High blood pressure is known to increase the risk of a heart attack, stroke, metabolic syndrome and aneurysm. But a new study suggests it could also increase your risk of having or dying from cancer.
The research, presented by Swedish scientists at the 2011 European Multidisciplinary Cancer Congress meeting in Stockholm, shows that men with higher-than-normal blood pressure have a 10 to 20 percent increased risk of developing cancer.
Men in the study who had the highest blood pressure were also 49 percent more likely to die from cancer than men with the lowest blood pressure, researchers found. The cancers included bowel cancer, lung cancer, kidney cancer and skin cancer, The Telegraph reported.
And women with the highest blood pressure in the study had a 24 percent higher risk of dying from cancer than the women with the lowest blood pressure.
However, the absolute risk of dying from cancer was still low for both men and women, researchers said.
"High blood pressure is a known risk factor for cardiovascular disease, and our study now indicates that high blood pressure may also be a risk factor for cancer," study researcher Dr. Van Hemelrijck said in a statement. But the study only shows that there is a correlation between blood pressure and cancer -- and not proof that high blood pressure causes cancer.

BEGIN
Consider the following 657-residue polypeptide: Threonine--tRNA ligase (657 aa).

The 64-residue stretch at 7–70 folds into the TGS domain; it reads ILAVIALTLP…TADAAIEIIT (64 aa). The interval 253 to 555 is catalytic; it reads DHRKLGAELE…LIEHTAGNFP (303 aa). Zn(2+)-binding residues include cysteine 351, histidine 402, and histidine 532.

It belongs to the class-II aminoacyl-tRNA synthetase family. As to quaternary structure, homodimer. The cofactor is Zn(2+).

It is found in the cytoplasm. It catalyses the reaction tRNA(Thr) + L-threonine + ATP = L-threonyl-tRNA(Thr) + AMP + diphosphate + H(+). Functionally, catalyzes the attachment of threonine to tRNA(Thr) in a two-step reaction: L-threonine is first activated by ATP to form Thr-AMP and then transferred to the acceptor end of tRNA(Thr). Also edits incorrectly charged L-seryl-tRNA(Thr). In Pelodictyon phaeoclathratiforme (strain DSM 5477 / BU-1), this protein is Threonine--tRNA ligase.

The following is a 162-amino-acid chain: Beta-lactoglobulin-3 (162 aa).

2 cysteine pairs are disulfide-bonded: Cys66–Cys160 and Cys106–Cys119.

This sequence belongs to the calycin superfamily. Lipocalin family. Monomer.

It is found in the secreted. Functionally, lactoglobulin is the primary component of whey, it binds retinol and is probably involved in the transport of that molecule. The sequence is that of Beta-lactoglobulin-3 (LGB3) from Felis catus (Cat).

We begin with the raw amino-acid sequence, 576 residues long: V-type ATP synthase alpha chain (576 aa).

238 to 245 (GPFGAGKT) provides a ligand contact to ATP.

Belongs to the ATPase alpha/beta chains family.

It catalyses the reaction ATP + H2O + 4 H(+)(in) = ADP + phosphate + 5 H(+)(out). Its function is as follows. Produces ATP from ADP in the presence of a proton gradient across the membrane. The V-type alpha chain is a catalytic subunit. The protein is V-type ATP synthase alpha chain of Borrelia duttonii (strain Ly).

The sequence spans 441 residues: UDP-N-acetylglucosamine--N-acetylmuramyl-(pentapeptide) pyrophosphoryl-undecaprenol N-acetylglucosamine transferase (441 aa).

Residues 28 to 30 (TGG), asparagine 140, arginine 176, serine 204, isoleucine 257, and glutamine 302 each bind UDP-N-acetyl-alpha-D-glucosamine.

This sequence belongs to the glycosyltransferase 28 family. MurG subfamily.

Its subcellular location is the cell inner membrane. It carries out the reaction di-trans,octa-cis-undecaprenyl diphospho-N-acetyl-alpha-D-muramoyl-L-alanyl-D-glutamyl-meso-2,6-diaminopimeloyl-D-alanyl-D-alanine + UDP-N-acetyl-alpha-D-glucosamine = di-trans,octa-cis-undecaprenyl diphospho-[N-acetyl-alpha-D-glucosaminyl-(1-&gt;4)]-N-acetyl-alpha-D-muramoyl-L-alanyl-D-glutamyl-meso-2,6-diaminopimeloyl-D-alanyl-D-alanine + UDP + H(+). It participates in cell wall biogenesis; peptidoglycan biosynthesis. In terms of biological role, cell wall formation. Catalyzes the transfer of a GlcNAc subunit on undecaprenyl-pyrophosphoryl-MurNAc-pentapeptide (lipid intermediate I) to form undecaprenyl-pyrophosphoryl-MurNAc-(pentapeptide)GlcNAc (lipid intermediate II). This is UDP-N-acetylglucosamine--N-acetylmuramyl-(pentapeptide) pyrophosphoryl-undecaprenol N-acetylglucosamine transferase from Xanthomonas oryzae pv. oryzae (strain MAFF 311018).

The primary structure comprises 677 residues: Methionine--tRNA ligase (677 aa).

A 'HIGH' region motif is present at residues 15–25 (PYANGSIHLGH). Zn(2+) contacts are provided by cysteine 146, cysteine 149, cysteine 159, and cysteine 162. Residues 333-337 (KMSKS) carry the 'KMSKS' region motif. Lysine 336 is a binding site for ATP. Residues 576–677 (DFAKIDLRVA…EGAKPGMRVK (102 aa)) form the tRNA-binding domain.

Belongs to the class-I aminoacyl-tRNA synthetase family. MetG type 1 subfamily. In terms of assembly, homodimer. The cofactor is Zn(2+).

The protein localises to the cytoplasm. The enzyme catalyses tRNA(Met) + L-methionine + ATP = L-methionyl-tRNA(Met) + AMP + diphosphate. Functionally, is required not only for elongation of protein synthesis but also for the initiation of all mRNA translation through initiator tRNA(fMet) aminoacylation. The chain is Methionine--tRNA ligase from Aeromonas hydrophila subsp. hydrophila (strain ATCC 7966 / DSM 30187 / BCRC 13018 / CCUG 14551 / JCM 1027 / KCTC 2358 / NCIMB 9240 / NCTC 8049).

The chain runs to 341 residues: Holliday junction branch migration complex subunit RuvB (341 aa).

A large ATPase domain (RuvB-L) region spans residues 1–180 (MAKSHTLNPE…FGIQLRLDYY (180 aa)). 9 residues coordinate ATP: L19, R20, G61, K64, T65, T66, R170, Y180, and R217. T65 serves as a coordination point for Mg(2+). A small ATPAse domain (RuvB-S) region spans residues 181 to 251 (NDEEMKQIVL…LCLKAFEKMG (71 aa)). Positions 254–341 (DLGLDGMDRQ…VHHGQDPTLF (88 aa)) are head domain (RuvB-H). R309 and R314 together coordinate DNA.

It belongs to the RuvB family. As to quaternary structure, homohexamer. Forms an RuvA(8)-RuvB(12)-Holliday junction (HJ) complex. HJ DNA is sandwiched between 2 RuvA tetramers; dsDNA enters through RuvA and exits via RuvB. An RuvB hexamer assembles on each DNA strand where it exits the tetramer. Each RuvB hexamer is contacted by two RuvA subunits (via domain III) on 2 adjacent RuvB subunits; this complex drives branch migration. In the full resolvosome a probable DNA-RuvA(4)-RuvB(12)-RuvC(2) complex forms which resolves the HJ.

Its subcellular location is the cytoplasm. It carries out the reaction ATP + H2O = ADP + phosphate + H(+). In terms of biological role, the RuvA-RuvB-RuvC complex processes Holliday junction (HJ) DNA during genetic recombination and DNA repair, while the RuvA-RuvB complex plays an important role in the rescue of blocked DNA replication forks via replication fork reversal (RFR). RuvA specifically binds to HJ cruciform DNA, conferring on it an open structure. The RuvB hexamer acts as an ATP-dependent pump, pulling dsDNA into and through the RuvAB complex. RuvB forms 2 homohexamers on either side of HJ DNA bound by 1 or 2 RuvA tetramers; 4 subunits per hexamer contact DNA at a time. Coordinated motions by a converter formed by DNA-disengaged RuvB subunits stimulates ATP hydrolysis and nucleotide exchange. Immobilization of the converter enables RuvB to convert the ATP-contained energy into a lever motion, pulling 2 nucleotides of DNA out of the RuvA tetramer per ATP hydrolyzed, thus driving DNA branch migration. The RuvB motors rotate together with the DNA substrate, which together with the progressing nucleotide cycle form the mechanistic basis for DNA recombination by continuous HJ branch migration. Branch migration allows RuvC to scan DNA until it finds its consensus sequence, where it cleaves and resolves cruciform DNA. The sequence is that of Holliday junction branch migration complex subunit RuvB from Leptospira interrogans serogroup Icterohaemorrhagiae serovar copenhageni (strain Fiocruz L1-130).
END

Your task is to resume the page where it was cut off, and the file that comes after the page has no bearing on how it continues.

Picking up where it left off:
To conduct the study, researchers looked at the health information of 289,454 men and 288,345 women. After 12 years, 22,184 of the men and 14,744 of the women had developed cancer, and 8,724 men and 4,525 women had died from cancer.
Researchers said that previous studies have shown that women with high blood pressure actually have a higher cancer risk than men, which is an opposite finding from this new study. But they said that the differences in results could be due to differences in the people in the study, as well as data the studies included.
Another recent study, published in the journal Hypertension, shows the relationship between blood pressure and another serious health condition -- heart failure. That study, conducted by researchers from the University of Alabama at Birmingham, showed that older adults who have a LOW diastolic blood pressure (the bottom number in a blood pressure reading) had a higher risk of heart failure than people with a high diastolic blood pressure.